Today's announcement by Dede Scozzafava that she would suspend her campaign is a huge victory for Doug Hoffman, third parties, and the conservative grassroots. Whether it will be a true victory for the Republican party is less certain. Like rats fleeing a sinking ship, the Republican party has moved quickly to jump on the Hoffman bandwagon. They want to share his victory as their own. While it is true that he will likely caucus with the Republicans in the House, this is likely to be a pyrrhic victory for the national party.
Say what you will about Scozzafava's lack of conservative credentials, she has been an elected Republican for years and was the official nominee of the party. If Doug Hoffman had not jumped into the race, it is very likely that Scozzafava would have won. Hoffman did not enter a primary to become the Republican candidate; he ran to defeat the Republican. He has spent weeks trying to tear down the Republican.
Hoffman has benefited from a perfect storm. The Democratic candidate Bill Owen has proven to be surprisingly weak and Scozzafava suffered a series of set backs. Scozzafava's last minute decision to drop out should help the right rally behind a single candidate and not split the vote. Hoffman did run a great campaign, but he also got very lucky. The more likely outcome was that Hoffman's conservative party candidacy would have cost the Republicans the seat.
Hoffman may win this time, but what about the dozen potential conservative third party candidates who will be inspired to become the next Doug Hoffman? They have been shown that they can run and win. The number of Republicans which rallied to Hoffman even before Scozzafava dropped out is a bad precedent. It gives the message that candidates having nothing to fear from trying to tear down Republican nominees. If they can hurt the Republican candidates enough the national party will embrace the cause of their own down fall with open arms.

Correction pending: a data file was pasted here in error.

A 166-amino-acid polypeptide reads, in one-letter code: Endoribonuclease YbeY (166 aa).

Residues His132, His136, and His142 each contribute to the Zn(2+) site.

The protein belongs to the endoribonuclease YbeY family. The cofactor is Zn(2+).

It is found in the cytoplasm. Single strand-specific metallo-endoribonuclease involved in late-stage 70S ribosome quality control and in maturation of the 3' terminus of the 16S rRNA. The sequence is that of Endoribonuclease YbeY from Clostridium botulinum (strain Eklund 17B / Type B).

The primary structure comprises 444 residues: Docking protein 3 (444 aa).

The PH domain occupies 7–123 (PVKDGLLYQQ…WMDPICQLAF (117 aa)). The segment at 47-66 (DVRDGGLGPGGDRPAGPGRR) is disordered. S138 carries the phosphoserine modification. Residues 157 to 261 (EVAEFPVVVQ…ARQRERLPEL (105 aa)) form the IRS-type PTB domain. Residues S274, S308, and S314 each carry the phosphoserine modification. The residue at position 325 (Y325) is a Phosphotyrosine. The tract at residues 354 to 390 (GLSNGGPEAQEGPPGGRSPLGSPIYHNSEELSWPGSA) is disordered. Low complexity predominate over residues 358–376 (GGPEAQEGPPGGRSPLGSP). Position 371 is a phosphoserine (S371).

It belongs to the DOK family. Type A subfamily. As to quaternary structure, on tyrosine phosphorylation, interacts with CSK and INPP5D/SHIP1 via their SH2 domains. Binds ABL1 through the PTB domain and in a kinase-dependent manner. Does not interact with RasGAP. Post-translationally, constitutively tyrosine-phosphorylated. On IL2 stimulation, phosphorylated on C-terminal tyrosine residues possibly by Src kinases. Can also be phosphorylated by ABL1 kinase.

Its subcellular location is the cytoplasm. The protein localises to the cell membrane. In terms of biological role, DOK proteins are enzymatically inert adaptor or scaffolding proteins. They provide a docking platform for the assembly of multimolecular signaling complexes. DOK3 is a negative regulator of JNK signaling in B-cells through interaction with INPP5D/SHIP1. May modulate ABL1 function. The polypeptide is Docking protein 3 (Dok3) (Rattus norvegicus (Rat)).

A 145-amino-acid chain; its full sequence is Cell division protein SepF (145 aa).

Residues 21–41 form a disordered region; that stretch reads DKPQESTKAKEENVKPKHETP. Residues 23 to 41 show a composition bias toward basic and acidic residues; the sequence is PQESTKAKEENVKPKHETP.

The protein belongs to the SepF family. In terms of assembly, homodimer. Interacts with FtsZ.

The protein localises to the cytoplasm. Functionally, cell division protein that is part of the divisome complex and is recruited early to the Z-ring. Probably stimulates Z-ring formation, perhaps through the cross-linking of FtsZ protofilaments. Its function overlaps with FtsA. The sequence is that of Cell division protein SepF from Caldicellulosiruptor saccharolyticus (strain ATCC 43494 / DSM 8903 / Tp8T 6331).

The NY-23rd special election maybe nothing more than that: a very special election. Hoffman could become part of the Republican fold, and his example could soon be forgotten. On the other hand, he may prove to be a harbinger of things to come. He could be the inspiration the very conservative grassroots need to openly challenge the Republican party. Dozens of Republicans could end up facing extremely conservative primary challengers or much more importantly, conservative candidates running against them in the general election. Many seats might be lost to a split right cause by a small but very active conservative grassroots movement. The Republicans may celebrate Hoffman's possible win but in the long run they may regret their lack of dedication to party loyalty and integrity. They should hope the message sent by a Hoffman win is not: run, teabaggers run.